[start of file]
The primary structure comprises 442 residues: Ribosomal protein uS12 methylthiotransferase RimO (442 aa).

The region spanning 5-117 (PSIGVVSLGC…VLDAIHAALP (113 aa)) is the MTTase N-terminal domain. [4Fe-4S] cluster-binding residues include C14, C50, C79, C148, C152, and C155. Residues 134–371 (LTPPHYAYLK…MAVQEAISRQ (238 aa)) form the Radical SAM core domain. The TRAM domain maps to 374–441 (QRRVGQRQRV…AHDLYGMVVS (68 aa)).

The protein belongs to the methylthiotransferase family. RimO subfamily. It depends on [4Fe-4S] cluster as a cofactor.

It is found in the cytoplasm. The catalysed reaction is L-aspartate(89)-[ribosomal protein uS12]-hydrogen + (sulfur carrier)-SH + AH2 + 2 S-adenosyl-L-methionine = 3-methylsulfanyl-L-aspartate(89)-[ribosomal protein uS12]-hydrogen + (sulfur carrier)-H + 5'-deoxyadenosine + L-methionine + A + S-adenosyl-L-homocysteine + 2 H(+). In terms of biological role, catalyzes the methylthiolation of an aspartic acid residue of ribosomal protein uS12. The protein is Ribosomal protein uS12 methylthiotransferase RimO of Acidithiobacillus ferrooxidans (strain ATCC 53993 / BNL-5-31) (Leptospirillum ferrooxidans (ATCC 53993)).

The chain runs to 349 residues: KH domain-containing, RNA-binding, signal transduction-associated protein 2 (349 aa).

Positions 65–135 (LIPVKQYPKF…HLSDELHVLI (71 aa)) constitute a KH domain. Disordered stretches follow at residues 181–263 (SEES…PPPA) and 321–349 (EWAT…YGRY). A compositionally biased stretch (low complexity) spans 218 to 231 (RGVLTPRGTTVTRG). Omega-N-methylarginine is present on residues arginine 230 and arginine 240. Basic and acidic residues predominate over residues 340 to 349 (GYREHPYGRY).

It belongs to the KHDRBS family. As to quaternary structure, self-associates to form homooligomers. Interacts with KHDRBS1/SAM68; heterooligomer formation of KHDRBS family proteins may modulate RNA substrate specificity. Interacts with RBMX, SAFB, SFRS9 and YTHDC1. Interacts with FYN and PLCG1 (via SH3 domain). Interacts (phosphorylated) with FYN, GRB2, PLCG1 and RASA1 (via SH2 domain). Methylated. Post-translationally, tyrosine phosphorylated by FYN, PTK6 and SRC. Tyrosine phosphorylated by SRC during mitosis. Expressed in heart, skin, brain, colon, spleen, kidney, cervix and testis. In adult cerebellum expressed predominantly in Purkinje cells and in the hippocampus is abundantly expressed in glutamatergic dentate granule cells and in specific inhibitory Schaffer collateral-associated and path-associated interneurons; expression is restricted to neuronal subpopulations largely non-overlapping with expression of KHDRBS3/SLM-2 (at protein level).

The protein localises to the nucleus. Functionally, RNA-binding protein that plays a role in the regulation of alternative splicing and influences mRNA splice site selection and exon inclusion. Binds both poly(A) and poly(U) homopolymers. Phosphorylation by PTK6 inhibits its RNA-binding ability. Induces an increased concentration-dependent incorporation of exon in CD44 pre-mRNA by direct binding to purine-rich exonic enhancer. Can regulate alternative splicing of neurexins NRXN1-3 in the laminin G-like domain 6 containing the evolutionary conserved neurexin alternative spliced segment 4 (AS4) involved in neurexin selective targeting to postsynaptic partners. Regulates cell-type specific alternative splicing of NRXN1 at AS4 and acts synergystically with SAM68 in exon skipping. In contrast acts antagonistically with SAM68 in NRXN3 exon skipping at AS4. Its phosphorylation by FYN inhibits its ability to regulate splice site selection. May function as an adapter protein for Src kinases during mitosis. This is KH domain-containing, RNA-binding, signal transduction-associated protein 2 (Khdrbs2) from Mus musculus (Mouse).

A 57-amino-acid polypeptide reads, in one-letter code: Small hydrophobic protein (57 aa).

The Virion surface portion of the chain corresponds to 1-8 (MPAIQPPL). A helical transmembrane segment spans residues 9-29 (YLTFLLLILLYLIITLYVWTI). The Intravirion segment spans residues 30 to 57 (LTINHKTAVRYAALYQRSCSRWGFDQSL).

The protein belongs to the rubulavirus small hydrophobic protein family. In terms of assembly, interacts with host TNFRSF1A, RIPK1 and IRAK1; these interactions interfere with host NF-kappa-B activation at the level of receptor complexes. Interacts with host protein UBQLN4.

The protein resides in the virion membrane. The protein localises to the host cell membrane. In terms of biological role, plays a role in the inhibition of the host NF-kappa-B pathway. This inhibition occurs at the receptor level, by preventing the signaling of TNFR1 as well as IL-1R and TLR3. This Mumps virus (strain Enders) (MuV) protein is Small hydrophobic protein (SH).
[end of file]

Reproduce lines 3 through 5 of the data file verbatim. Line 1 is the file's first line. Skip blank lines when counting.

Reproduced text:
The protein belongs to the methylthiotransferase family. RimO subfamily. It depends on [4Fe-4S] cluster as a cofactor.

It is found in the cytoplasm. The catalysed reaction is L-aspartate(89)-[ribosomal protein uS12]-hydrogen + (sulfur carrier)-SH + AH2 + 2 S-adenosyl-L-methionine = 3-methylsulfanyl-L-aspartate(89)-[ribosomal protein uS12]-hydrogen + (sulfur carrier)-H + 5'-deoxyadenosine + L-methionine + A + S-adenosyl-L-homocysteine + 2 H(+). In terms of biological role, catalyzes the methylthiolation of an aspartic acid residue of ribosomal protein uS12. The protein is Ribosomal protein uS12 methylthiotransferase RimO of Acidithiobacillus ferrooxidans (strain ATCC 53993 / BNL-5-31) (Leptospirillum ferrooxidans (ATCC 53993)).

The chain runs to 349 residues: KH domain-containing, RNA-binding, signal transduction-associated protein 2 (349 aa).